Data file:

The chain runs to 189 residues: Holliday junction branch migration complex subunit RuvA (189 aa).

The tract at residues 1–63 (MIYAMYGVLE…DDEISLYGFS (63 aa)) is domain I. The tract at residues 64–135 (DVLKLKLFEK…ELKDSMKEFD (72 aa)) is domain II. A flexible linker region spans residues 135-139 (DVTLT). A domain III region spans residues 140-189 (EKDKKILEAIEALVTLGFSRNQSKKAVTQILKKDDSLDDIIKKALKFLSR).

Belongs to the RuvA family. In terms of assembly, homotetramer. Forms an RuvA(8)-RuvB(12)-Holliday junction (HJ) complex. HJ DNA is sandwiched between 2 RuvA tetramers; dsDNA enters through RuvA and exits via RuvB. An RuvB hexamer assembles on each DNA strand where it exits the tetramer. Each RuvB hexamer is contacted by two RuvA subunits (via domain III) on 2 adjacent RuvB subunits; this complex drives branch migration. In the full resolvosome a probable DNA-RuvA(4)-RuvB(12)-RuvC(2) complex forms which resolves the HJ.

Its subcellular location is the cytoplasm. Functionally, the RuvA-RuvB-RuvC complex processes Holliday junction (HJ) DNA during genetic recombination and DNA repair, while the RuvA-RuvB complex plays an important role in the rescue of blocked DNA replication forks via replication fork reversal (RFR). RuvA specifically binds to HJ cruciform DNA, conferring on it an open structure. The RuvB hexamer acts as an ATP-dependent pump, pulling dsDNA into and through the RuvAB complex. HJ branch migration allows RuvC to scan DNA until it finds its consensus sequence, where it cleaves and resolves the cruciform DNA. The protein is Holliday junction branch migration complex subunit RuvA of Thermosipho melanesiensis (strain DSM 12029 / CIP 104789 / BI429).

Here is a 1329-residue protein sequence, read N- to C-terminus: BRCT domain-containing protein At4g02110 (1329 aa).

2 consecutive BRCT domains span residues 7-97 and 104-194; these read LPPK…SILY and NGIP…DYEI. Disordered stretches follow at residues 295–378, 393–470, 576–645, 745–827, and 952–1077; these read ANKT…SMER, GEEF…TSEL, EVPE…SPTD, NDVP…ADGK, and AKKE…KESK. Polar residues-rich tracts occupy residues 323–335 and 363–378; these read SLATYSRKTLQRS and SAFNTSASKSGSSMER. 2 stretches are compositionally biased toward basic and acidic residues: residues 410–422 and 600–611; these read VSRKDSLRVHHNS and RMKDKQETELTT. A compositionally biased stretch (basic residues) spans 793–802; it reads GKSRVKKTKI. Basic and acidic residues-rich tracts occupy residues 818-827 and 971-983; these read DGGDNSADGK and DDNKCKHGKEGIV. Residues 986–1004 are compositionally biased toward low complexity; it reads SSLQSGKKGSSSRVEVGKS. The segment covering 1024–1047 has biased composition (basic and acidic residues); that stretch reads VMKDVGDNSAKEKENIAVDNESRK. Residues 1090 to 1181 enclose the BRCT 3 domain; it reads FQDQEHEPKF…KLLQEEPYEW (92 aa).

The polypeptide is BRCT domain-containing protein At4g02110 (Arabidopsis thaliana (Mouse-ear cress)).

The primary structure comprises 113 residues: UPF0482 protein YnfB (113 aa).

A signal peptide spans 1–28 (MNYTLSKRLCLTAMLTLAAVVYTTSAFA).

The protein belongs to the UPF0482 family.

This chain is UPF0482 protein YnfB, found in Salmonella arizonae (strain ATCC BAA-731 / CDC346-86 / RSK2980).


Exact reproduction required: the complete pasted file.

The chain runs to 189 residues: Holliday junction branch migration complex subunit RuvA (189 aa).

The tract at residues 1–63 (MIYAMYGVLE…DDEISLYGFS (63 aa)) is domain I. The tract at residues 64–135 (DVLKLKLFEK…ELKDSMKEFD (72 aa)) is domain II. A flexible linker region spans residues 135-139 (DVTLT). A domain III region spans residues 140-189 (EKDKKILEAIEALVTLGFSRNQSKKAVTQILKKDDSLDDIIKKALKFLSR).

Belongs to the RuvA family. In terms of assembly, homotetramer. Forms an RuvA(8)-RuvB(12)-Holliday junction (HJ) complex. HJ DNA is sandwiched between 2 RuvA tetramers; dsDNA enters through RuvA and exits via RuvB. An RuvB hexamer assembles on each DNA strand where it exits the tetramer. Each RuvB hexamer is contacted by two RuvA subunits (via domain III) on 2 adjacent RuvB subunits; this complex drives branch migration. In the full resolvosome a probable DNA-RuvA(4)-RuvB(12)-RuvC(2) complex forms which resolves the HJ.

Its subcellular location is the cytoplasm. Functionally, the RuvA-RuvB-RuvC complex processes Holliday junction (HJ) DNA during genetic recombination and DNA repair, while the RuvA-RuvB complex plays an important role in the rescue of blocked DNA replication forks via replication fork reversal (RFR). RuvA specifically binds to HJ cruciform DNA, conferring on it an open structure. The RuvB hexamer acts as an ATP-dependent pump, pulling dsDNA into and through the RuvAB complex. HJ branch migration allows RuvC to scan DNA until it finds its consensus sequence, where it cleaves and resolves the cruciform DNA. The protein is Holliday junction branch migration complex subunit RuvA of Thermosipho melanesiensis (strain DSM 12029 / CIP 104789 / BI429).

Here is a 1329-residue protein sequence, read N- to C-terminus: BRCT domain-containing protein At4g02110 (1329 aa).

2 consecutive BRCT domains span residues 7-97 and 104-194; these read LPPK…SILY and NGIP…DYEI. Disordered stretches follow at residues 295–378, 393–470, 576–645, 745–827, and 952–1077; these read ANKT…SMER, GEEF…TSEL, EVPE…SPTD, NDVP…ADGK, and AKKE…KESK. Polar residues-rich tracts occupy residues 323–335 and 363–378; these read SLATYSRKTLQRS and SAFNTSASKSGSSMER. 2 stretches are compositionally biased toward basic and acidic residues: residues 410–422 and 600–611; these read VSRKDSLRVHHNS and RMKDKQETELTT. A compositionally biased stretch (basic residues) spans 793–802; it reads GKSRVKKTKI. Basic and acidic residues-rich tracts occupy residues 818-827 and 971-983; these read DGGDNSADGK and DDNKCKHGKEGIV. Residues 986–1004 are compositionally biased toward low complexity; it reads SSLQSGKKGSSSRVEVGKS. The segment covering 1024–1047 has biased composition (basic and acidic residues); that stretch reads VMKDVGDNSAKEKENIAVDNESRK. Residues 1090 to 1181 enclose the BRCT 3 domain; it reads FQDQEHEPKF…KLLQEEPYEW (92 aa).

The polypeptide is BRCT domain-containing protein At4g02110 (Arabidopsis thaliana (Mouse-ear cress)).

The primary structure comprises 113 residues: UPF0482 protein YnfB (113 aa).

A signal peptide spans 1–28 (MNYTLSKRLCLTAMLTLAAVVYTTSAFA).

The protein belongs to the UPF0482 family.

This chain is UPF0482 protein YnfB, found in Salmonella arizonae (strain ATCC BAA-731 / CDC346-86 / RSK2980).